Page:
SEBI To Act on an FSA Tip-off. Really?

The market watchdog has announced an investigation but its track-record does not give us much hope about the outcome

Although SEBI has been collecting kudos for getting the Anil Ambani-led, ADAG group to sign the biggest consent order of Rs50 crore in 2011, Moneylife has always held that the regulator, under CB Bhave, allowed the group to get away easily. It did not admit guilt and claimed to have no knowledge about the round-tripping of a massive $250 million into Reliance Communications. Yet, the consent order was conveniently vague and did document the group’s shady transactions through UBS and a host of overseas entities. In fact, the Financial Services Authority (FSA) of the UK shared plenty of information with SEBI on that case and eventually acted more stringently against UBS officials.

On 12th August, The Economic Times reported that SEBI is conducting a wide-ranging investigation into the use of funds parked in undisclosed overseas bank accounts allegedly owned by several prominent promoters and CEOs, based on a tip-off from overseas regulators. Apparently, the investigation covers three European banks—two from Switzerland and one from the UK, which, with the help of portfolio managers, have been helping Indian industrialists round-trip money and manipulate share prices. Will SEBI get serious or simply go through the motions of investigation?

Also, while the regulator is checking round-tripping, the bigger issue probably ought to be terror funding in the Indian stock markets. Dr SV Raghavan and V Balasubramaniyan, in an article on 12th August, have documented growing evidence of this menace. This was first mentioned by then Intelligence Bureau chief MK Narayanan in 2007, but met with great scepticism. Since then, in 2011, minister of state for finance, Namo Narain Meena told parliament that “10 suspected cases of terror funding in the stock markets have been reported in the previous three fiscal years from 2009-2011.” In November 2012, home minister Sushil Kumar Shinde told an Interpol conference that “credible intelligence suggests terrorist outfits are investing in stock markets through spurious companies, setting up fictitious businesses and laundering money.” The authors say that the Financial Intelligence Unit received several suspicious transaction reports (STR) between 2009 and 2011 that ‘may be linked to terrorist financing’. They further point out that SEBI’s 2011-12 annual report says that it initiated an enquiry against 35 brokers for non-compliance with anti-money laundering (AML) regulations and combating financing of terror (CFT) regimes.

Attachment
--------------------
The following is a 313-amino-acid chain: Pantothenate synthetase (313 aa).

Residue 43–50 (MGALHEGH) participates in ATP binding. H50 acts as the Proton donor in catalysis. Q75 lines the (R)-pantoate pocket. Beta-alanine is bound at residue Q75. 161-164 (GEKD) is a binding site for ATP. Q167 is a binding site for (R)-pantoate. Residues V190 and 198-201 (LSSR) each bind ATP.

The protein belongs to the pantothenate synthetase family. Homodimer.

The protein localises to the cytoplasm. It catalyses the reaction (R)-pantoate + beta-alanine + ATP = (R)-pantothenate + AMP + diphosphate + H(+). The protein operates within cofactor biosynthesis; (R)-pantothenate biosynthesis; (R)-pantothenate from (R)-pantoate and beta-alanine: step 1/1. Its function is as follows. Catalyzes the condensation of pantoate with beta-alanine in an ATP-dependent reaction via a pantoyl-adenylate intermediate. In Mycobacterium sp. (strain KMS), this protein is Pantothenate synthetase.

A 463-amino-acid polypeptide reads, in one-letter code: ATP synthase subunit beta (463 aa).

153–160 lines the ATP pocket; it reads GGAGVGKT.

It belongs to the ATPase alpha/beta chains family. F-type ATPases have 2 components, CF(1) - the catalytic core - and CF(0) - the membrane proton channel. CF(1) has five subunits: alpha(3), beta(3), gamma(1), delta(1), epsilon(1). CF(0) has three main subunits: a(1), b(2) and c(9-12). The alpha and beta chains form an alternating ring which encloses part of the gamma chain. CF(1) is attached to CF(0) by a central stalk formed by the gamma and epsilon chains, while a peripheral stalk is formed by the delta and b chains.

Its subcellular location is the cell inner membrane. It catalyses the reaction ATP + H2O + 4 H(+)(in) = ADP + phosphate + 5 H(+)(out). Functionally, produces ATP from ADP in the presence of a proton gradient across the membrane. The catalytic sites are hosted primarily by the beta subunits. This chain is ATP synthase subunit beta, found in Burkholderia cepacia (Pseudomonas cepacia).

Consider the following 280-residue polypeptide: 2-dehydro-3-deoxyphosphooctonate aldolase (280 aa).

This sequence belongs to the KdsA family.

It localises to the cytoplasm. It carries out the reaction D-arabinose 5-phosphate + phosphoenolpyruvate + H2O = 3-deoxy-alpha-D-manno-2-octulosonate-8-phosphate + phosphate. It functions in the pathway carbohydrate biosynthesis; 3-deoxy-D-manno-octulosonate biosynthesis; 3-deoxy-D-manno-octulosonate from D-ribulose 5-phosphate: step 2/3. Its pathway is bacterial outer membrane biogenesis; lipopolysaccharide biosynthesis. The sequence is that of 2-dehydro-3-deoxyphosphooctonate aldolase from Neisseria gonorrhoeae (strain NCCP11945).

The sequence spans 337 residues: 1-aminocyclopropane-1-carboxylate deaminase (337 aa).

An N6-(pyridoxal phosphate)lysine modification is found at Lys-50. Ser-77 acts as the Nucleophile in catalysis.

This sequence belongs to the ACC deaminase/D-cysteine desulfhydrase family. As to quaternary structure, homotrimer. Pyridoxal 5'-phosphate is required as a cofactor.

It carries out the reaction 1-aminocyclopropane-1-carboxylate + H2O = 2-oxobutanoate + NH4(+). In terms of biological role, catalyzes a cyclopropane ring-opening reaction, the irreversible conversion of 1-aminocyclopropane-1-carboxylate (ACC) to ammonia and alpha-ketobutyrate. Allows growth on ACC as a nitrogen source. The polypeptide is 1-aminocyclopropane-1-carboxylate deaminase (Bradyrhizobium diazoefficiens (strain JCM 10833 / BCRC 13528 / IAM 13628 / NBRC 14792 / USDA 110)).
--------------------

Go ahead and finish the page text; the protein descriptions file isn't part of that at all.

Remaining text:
Given the seriousness of the issues involved—terror funding, money-laundering and stock manipulation—will the newly-empowered market regulator be under pressure to come up with some answers?

Like this story? Get our top stories by email.

User

I'm Not Loving It: Big Mac's strange Indian franchisee

The strange goings-on in Westlife development and its stunning price rise does not seem to attract SEBI's attention. Why?

Why does the Securities & Exchange Board of India (SEBI) need more powers when it does nothing about the most blatant manipulation? Take the case of Westlife Development of the BL Jatia group, which now holds the lucrative franchise of American fast food giant McDonald’s in south and west India. In July 2013, the Jatias turned Hardcastle Restaurants, into a direct subsidiary of Westlife (earlier called Dhanaprayog Investments) which was a family-owned but listed shell company. But not before the price of Westlife had been ramped from under Rs10 to Rs183. Moneylife first wrote about the ramp up in June 2010. No action from the regulator.

In July 2013, we wrote about the continued astronomical rise in Westlife’s stock price and pointed out that it had just 64 shareholders and the price hits the upper circuit with just two to three shares being traded everyday. SEBI officials follow our writing; so it is hard to believe they haven’t noticed Westlife’s vertical price rise. Moneylife also pointed out that the company seemed like a habitual offender and had been pulled up twice earlier for failing to make proper disclosures. We asked why Westlife was not transferred to the illiquid stocks that come under the call auction regulation. Is one big inter-se transfer of shares among promoters per quarter enough to keep the stock outside this regulation? Nothing has changed.